Did you know ...

You could be arrested for your politics in America

That Comcast pulled all gun ads from cable network

A top papal candidate blame gays for child abuse sex scandal

Defeat of repugican Efforts to Steal Elections Hinges on SCOTUS Voting Right Act Case

repugicans know that most of America rejects their increasingly extreme ideology and they can’t win a fair election.  That is at the core of their war on the voting rights in the form of gerrymandering, voter ID laws, restricting voting days and hours. The available data shows that these methods not only establish a system in which some votes carry more weight than others establish, but also seeks to disenfranchise particular groups of people: minorities, women and the working poor.
The Voting Rights Act is the repugican cabal’s worst enemy because it contains mechanisms to prevent policies that will disenfranchise voters based on race.  Under Article 5 of the VRA, the worst offenders of racist voting policies must seek preclearance of proposed voting policies changes with the Department of Justice.
On Wednesday, the Supreme Court will listen to arguments in Shelby County Alabama vs. Holder.  In its brief,  Shelby County claims that racial segregation and discrimination no longer exist so we really don’t need Article 5.
William Consovoy, the lawyer representing Shelby County, is a  former clerk for Justice Clarence Thomas and specializes in cases that make voting harder for minorities.  As MSNBC reports:
William Consovoy also last year argued on behalf of repugican officials in Florida and Ohio, who in both cases were seeking to significantly reduce the days allotted for early voting, which blacks take advantage of more than whites.
Given that Thomas believes  Article 5 is unconstitutional, it’s likely he will support his former law clerk in this case – regardless of the facts. The 2011 Federal Court Ruling in this case upheld  the constitutionality of Article 5.
“The legislative record is by no means unambiguous. But Congress drew reasonable conclusions from the extensive evidence it gathered and acted pursuant to the Fourteenth and Fifteenth Amendments, which entrust Congress with ensuring that the right to vote—surely among the most important guarantees of political liberty in the Constitution—is not abridged on account of race.”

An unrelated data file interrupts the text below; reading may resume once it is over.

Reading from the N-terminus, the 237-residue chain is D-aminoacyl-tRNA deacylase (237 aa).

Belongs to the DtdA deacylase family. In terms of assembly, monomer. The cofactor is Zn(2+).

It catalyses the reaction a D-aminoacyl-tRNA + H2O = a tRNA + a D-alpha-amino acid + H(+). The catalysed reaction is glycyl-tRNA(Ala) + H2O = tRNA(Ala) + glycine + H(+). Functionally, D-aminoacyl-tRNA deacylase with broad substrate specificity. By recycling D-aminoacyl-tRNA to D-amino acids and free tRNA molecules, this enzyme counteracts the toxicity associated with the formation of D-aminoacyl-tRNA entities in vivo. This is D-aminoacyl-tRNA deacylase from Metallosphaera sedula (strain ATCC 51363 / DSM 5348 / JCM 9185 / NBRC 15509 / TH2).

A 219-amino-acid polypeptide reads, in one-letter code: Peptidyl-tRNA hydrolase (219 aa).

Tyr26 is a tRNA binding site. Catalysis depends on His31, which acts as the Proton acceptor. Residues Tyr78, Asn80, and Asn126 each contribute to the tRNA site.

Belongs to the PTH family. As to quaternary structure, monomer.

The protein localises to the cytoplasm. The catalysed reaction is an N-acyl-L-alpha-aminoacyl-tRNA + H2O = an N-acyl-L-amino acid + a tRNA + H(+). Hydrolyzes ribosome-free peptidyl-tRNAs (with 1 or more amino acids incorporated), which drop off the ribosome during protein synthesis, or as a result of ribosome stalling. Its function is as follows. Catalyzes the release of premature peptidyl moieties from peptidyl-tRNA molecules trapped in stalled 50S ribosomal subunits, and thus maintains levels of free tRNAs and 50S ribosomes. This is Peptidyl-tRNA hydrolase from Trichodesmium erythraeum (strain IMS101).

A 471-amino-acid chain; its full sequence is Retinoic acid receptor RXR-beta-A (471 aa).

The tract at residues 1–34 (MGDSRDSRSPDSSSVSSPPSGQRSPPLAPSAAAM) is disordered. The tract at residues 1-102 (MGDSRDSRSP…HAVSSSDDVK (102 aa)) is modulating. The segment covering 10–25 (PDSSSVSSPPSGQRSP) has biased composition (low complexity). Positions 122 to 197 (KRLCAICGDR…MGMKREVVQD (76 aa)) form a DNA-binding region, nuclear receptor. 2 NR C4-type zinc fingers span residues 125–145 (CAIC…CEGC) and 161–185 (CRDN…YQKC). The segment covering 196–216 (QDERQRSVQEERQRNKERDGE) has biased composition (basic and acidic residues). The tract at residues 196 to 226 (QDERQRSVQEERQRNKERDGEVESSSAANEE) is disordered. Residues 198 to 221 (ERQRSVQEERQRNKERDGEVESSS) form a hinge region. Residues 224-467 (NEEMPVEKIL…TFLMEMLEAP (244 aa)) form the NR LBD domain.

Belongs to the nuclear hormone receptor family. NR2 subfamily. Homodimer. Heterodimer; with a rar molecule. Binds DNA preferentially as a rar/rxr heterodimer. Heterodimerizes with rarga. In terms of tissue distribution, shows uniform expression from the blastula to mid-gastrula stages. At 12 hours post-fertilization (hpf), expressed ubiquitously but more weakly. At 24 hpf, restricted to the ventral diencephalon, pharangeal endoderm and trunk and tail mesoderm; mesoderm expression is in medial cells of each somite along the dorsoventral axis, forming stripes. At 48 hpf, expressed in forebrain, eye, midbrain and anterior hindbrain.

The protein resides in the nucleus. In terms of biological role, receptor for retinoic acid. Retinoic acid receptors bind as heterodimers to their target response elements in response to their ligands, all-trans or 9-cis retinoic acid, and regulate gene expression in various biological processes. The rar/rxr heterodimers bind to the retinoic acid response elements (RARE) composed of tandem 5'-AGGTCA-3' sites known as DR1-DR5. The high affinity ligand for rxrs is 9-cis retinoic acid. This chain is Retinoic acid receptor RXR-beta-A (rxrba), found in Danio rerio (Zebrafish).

One need only look at the 2012 to see that policies seeking to deny racial minorities their right to vote persist and in earnest.  The former chairman of Florida’s repugican cabal admitted suppressing Democrats and especially the Black vote and Hispanic vote was the purpose  behind their vote suppression program. Rachel Maddow pointed to the fact that Michigan’s Emergency Financial Manager law disenfranchised 50% of Michigan’s Black voters in local elections.   repugicans in Ohio resented the notion of needing to accommodate urban read Black Voters and said so. 
The NAACP offers more data, facts and court rulings to prove how extensive racism continues to play a role in states that are the worst offenders.  When one looks at the compelling evidence in Alabama’s record, it seems that this case should be a slam dunk in favor of upholding Article 5. From page 15 of the NAACP’s brief.
Purposeful discrimination by Alabama lawmakers persists to the present day.  In United States v. McGregor, 824 F. Supp. 2d 1339, 1347 (M.D. Ala. 2011), the court found “compelling evidence that political exclusion through racism remains a real and enduring problem in [Alabama],” “entrenched in the high echelons of state government.”  The court rejected testimony by several white Alabama state legislators as lacking credibility, finding they were motivated by “pure racial bias” as they sought to “reduc[e] African-American voter turnout.”  Id. at 1345.
Several white legislators and their interlocutors were caught on tape comparing Black voters to “illiterate[s]” and “Aborigines.”  Id.
As for the plaintiff in this case, it’s funny what happens to their claim with a look at the recent history in Shelby County.  Pages 19-20 of the NAACP brief reveal Shelby County, continues to, shall we say, have issues with oversight because it gets in the way of things like a city’s effort to eliminate representation by Black members on City Councils.